Staff in West Yorkshire Community Rehabilitation Company (CRC) were found by inspectors to be well led and striving to do well but they struggled with heavy caseloads, ICT and infrastructure problems beyond their control, and some gaps in skills.

The weaknesses at the CRC, which supervised 8,136 medium and low risk offenders at the time of the inspection in July 2018, led HM Inspectorate of Probation to rate it overall as “Requiring Improvement.”

Aspects of its case supervision were assessed as inadequate. A key weakness was found in work to reduce the risk of harm to potential victims from those under supervision. Inspectors noted instances where, in domestic abuse cases, some staff members failed to identify the potential risks posed to children.

Dame Glenys Stacey, HM Chief Inspector of Probation, publishing a report on the inspection, said: “A key area of practice that requires prompt improvement is managing risk of harm. Case planning in general is not sufficiently robust and reviews of work need to be improved across the board.”

However, despite noting some poor assessments, Dame Glenys also concluded the leadership of the CRC, part of a consortium of CRCs led by Interserve, was eager to learn and improve as it faced some major challenges:

  • Leaders and staff had done much to develop their organisation, “in straitened circumstances, but more needs to be done to improve service delivery.” The report noted: “Staff and managers are passionate about providing quality services but many report being overwhelmed by workload pressures and being weary of organisational change.”
  • Much of the CRC’s operating model is embedded but some key aspects (such as the organisation’s estate strategy and information and communication technology strategy) are not fully implemented. These compound the already demanding workload pressures on staff. The report noted that for full implementation to be achieved, the Ministry of Justice must promptly ensure that Interserve can use the Strategic Partner Gateway, or a suitable alternative, that will enable the various systems to work together.
  • Some case managers have gaps in their knowledge and skills, and this limits their ability to deliver good-quality, personalised services. The management has begun to address these deficiencies.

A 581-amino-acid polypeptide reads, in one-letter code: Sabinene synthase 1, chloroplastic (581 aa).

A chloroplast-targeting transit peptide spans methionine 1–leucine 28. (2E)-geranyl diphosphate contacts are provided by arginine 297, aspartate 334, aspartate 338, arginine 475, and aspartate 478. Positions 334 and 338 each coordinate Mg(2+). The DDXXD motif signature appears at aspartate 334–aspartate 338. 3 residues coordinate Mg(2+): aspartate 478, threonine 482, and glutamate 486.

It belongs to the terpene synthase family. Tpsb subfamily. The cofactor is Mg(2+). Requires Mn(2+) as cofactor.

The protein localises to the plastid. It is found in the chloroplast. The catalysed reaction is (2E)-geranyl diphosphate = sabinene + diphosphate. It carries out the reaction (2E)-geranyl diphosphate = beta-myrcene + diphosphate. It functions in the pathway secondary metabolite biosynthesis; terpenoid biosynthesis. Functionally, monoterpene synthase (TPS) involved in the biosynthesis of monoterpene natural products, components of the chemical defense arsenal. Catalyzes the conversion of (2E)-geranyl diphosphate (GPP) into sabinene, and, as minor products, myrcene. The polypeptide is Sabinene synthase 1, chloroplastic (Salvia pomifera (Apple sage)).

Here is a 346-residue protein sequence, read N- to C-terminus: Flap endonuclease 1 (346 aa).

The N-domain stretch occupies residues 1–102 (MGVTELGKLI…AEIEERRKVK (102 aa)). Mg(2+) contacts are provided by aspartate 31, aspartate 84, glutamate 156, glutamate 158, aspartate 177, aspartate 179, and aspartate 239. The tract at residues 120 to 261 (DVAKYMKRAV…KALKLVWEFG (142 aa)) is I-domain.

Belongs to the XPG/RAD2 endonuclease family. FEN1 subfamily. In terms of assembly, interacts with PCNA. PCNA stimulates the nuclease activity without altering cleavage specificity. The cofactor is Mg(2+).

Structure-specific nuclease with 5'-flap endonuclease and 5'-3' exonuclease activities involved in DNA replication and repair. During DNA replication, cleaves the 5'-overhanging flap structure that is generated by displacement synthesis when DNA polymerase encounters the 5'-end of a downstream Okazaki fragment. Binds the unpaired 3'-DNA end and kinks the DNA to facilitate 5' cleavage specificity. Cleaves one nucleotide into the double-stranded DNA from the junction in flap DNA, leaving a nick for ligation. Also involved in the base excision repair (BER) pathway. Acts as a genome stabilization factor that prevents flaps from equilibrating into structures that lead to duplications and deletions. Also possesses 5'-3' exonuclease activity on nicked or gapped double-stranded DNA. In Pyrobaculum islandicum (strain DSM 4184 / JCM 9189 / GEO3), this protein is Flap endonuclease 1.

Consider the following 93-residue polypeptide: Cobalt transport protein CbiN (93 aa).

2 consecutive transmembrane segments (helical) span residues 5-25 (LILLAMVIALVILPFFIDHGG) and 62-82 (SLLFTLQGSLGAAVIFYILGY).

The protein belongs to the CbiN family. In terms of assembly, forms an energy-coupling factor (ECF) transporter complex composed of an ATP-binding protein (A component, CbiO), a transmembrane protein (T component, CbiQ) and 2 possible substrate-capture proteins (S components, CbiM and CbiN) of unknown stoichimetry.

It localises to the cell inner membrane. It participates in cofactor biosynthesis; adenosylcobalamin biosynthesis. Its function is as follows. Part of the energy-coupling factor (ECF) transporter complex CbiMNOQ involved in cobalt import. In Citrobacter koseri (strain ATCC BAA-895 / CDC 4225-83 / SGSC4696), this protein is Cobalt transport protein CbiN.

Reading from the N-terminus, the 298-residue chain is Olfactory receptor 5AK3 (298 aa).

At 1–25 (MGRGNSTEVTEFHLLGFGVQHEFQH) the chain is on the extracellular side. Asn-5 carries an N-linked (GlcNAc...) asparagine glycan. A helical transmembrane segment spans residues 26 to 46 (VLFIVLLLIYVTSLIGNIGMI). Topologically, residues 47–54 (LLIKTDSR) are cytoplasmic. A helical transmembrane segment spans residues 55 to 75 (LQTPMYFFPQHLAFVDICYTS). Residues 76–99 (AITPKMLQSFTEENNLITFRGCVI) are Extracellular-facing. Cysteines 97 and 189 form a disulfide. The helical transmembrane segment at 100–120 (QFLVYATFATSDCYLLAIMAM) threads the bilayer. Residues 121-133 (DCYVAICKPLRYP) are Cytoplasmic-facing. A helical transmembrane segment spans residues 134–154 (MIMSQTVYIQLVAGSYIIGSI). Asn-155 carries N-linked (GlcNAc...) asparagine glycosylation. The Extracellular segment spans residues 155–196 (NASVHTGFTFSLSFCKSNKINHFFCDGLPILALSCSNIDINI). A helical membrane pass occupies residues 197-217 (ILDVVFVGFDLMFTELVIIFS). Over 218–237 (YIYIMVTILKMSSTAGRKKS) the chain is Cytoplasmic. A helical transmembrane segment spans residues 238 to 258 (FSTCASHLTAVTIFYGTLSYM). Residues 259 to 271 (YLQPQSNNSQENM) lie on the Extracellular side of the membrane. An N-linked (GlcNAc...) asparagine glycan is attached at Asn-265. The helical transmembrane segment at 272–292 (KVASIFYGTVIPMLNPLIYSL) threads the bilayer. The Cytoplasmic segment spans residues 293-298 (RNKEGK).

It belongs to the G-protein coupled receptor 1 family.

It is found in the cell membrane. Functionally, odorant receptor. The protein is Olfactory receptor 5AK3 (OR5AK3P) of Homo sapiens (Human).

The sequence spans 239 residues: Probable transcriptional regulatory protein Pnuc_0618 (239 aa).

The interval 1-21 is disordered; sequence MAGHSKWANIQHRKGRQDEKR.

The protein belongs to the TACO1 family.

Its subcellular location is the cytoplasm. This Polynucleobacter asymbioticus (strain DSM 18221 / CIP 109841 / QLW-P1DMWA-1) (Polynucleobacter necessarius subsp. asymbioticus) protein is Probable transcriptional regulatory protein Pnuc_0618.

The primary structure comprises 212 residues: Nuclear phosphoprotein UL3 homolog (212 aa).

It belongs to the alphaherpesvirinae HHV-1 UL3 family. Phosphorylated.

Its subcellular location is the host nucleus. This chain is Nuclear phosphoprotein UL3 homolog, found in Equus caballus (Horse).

Among positive findings, Dame Glenys noted that partnership working was strong. Specialist services, such as services for women, were in place and Through the Gate work with those leaving prison, as well as supervision of unpaid work imposed by courts, showed promise.

Overall, Dame Glenys said: “This CRC’s senior leaders understand the challenges faced by the organisation. They promote a culture of learning from mistakes and they actively respond to findings from audits and independent inspection. Consequently, we expect that the findings and recommendations in this report will assist their efforts to address practice shortfalls and improve the quality of the services provided.”

  1. The report is available at justiceinspectorates.gov.uk/hmiprobation at 00.01 on Wednesday 31 October 2018.
  2. HM Inspectorate of Probation is the independent inspector of youth offending and probation services in England and Wales.
  3. There are 21 Community Rehabilitation Companies across England and Wales responsible for supervising low and medium-risk offenders. West Yorkshire CRC is one of a group of five CRCs in the Purple Futures group, part of Interserve.
  4. Purple Futures is a consortium led by Interserve. It comprises Interserve Justice (a subdivision of Interserve, a global support service and construction company), 3SC (Third Sector Consortium: a company managing public service contracts on behalf ofthird-sector organisations), P3 (People Potential Possibilities: a charity and social enterprise organisation) and Shelter (a charity focusing on homelessness and accommodation issues).
  5. Fieldwork for this inspection took place in July 2018.
  6. When fieldwork took place, West Yorkshire CRC was responsible for supervising 8,136 people.
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